I had the good fortune to grow up surrounded by holy books and by people who loved them,” Mr. Asan Tejwani recalls of his early life in Sindh. His fondness for scripture has remained with him and given him a passion for gyan daan, the giving of holy books and sharing of words of wisdom.

 Asan moved to the USA in 1964, worked in structural engineering, then in financial services, and is retired today. When he is not traveling, which he does a great deal of, he participates in charitable activities, maintains an email list to whom he sends daily inspired messages and­—as ever—gives away lots and lots of books. 

“I have given thousands of them to libraries and individuals,” he explains, “including hundreds of books by Gurudeva (founder of Hinduism Today), and thousands of Hinduism Today‘s history lessons. It is my constant and blessed sacrifice. You never know when a holy word will find its way to someone’s heart.”

In Hinduism Today, Asan has found a fellow dispenser of teachings. “The magazine has picked up the spirit of Swami Vivekananda, articulating the Hindu renaissance in a way that welcomes, includes and uplifts everyone, showing the divine essence of us all. It is inclusivist, not exclusivist. This is gold.”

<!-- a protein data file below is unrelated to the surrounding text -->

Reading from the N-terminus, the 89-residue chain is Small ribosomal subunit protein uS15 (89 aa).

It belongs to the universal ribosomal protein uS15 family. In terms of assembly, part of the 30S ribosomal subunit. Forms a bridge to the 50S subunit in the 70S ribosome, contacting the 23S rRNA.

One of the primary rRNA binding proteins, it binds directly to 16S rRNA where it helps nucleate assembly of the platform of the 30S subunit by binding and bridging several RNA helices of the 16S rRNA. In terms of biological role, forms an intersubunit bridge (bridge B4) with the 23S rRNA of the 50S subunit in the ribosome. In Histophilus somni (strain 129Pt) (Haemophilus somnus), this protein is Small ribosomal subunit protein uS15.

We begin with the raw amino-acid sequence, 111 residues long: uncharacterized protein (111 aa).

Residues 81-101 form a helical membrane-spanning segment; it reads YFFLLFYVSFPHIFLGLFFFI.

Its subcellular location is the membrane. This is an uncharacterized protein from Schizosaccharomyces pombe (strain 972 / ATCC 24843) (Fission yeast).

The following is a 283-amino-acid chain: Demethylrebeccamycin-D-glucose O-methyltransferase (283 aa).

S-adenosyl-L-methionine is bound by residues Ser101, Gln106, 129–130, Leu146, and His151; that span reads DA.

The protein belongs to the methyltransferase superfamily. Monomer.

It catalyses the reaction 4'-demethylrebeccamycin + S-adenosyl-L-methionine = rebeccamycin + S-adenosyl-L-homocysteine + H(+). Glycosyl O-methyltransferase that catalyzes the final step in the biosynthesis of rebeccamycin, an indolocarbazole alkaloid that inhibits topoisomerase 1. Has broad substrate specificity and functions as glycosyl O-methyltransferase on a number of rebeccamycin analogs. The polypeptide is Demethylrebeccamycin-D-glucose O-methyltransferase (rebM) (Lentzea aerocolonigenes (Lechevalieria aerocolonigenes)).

Mr. Tejwani is especially passionate in holding that, because their teachings on ahimsa, love, acceptance and tolerance are so clear, the Hindu people themselves inherit a special responsibility to be outstanding examples of those qualities. 

“Ancient scripture tells us, dharmo rakshati rakshitaha, dharma protects those who protect it. We protect ourselves and our progeny when we promote and live dharma. Hinduism Today is a constant supporter of this concept, and that is why I support it.” 

Mr. Tejwani has given generously to the Hinduism Today Production Fund, which is a part of Hindu Heritage Endowment. Recently, he has also made it a beneficiary in his estate plan. 

“I want to do all I can to help the magazine reach as many people as possible for as long as possible. It is our generation’s duty to fortify this fund so Hinduism Today stays strong for 1,000 years, no matter what the world goes through. We can all make that effort and give whatever we can, even if it’s only one dollar a day. Let’s do it!” 

If, like Mr. Tejwani, you are enthusiastic to help Hinduism Today dispense the gold it contains, please consider donating to the Hinduism Today Production Fund or including in your estate plan. 

Read about the fund at Subscribe to the Production Fund newsletter at: Ask for our Planned Giving Toolkit by contacting one of our monastic staff at 1-888-464-1008 or